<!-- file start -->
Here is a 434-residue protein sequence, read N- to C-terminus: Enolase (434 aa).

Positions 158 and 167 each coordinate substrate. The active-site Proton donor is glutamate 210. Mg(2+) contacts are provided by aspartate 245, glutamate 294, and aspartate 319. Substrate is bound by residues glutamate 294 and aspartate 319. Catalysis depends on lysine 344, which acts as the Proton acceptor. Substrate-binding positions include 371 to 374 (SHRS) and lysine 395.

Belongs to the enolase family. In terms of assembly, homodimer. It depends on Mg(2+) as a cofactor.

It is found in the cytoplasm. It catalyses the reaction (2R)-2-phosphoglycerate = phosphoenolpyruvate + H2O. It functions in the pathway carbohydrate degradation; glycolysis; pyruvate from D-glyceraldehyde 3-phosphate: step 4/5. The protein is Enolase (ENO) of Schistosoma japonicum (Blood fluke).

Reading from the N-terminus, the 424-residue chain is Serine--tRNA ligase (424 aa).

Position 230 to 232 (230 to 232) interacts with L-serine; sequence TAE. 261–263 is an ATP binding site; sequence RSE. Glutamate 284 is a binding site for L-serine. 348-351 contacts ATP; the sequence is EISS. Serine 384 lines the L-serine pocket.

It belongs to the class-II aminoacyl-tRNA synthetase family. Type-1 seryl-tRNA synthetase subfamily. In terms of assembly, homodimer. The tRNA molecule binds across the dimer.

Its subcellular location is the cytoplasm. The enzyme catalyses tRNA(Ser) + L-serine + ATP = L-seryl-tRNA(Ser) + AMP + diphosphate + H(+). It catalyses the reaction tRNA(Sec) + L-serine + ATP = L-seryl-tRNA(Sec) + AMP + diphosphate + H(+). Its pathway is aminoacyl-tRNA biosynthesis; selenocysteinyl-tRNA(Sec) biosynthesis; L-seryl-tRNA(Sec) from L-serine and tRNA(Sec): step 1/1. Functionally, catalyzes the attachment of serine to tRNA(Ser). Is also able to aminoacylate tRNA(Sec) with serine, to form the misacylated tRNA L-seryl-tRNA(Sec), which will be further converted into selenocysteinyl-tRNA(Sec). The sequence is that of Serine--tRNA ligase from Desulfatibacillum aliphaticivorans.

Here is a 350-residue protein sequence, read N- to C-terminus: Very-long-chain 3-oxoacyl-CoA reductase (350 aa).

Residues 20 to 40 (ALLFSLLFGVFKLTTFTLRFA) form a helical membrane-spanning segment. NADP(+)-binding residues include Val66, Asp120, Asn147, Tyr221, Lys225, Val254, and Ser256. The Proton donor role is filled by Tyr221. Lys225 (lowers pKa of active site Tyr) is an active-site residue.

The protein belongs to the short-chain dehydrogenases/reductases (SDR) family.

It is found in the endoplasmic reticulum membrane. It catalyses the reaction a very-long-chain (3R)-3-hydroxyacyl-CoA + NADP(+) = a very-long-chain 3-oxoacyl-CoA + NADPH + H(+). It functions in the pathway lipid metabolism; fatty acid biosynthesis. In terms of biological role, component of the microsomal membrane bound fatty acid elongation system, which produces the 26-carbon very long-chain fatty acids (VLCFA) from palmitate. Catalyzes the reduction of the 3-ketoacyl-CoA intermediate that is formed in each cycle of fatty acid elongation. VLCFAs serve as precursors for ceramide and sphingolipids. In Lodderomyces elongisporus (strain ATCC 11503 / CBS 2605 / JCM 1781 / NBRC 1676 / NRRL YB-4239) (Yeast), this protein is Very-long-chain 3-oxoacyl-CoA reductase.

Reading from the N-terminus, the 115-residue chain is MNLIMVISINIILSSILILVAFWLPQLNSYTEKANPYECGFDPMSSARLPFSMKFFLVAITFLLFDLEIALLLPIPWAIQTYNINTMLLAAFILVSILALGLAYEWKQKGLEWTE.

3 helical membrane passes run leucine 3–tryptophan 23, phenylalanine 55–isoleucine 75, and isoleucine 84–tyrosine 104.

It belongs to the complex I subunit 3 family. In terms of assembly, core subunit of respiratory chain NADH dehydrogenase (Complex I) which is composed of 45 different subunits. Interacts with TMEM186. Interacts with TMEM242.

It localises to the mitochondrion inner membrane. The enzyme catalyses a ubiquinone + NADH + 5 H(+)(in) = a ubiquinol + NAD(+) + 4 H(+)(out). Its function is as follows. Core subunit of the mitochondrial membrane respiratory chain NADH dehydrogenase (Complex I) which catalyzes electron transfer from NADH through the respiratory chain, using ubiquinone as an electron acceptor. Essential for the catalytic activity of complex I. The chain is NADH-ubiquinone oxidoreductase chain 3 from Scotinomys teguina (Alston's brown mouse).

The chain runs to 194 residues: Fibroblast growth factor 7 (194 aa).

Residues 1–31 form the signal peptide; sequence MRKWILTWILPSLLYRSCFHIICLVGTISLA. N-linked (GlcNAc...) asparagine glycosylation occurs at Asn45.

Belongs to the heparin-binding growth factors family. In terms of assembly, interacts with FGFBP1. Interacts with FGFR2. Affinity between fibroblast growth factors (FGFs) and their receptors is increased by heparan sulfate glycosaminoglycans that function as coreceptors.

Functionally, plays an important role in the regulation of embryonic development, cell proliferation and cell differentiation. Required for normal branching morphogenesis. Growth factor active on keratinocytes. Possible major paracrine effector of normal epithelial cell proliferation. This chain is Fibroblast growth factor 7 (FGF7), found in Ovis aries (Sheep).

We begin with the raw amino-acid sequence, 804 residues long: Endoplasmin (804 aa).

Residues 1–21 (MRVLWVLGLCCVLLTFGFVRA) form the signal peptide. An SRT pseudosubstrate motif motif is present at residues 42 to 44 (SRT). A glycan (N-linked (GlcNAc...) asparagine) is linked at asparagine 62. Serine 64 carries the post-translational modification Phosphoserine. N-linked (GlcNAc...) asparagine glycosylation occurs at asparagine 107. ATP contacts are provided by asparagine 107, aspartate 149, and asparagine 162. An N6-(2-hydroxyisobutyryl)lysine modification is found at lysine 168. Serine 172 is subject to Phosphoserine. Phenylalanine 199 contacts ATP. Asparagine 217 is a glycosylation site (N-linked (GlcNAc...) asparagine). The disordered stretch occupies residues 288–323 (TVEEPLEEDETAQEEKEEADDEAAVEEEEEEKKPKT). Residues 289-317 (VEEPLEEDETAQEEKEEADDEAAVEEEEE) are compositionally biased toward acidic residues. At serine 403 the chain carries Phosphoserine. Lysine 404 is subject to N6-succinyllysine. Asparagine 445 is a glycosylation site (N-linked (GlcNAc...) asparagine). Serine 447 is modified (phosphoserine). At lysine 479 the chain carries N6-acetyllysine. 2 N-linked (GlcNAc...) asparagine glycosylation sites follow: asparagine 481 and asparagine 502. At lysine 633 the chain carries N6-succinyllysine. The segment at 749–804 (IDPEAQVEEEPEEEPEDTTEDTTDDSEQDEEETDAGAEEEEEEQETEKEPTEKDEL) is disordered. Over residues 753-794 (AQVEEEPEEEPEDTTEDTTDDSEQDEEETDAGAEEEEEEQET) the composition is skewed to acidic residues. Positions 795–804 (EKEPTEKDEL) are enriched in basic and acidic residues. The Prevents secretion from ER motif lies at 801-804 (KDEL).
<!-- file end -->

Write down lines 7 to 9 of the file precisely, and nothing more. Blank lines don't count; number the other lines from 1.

It belongs to the class-II aminoacyl-tRNA synthetase family. Type-1 seryl-tRNA synthetase subfamily. In terms of assembly, homodimer. The tRNA molecule binds across the dimer.

Its subcellular location is the cytoplasm. The enzyme catalyses tRNA(Ser) + L-serine + ATP = L-seryl-tRNA(Ser) + AMP + diphosphate + H(+). It catalyses the reaction tRNA(Sec) + L-serine + ATP = L-seryl-tRNA(Sec) + AMP + diphosphate + H(+). Its pathway is aminoacyl-tRNA biosynthesis; selenocysteinyl-tRNA(Sec) biosynthesis; L-seryl-tRNA(Sec) from L-serine and tRNA(Sec): step 1/1. Functionally, catalyzes the attachment of serine to tRNA(Ser). Is also able to aminoacylate tRNA(Sec) with serine, to form the misacylated tRNA L-seryl-tRNA(Sec), which will be further converted into selenocysteinyl-tRNA(Sec). The sequence is that of Serine--tRNA ligase from Desulfatibacillum aliphaticivorans.

Here is a 350-residue protein sequence, read N- to C-terminus: Very-long-chain 3-oxoacyl-CoA reductase (350 aa).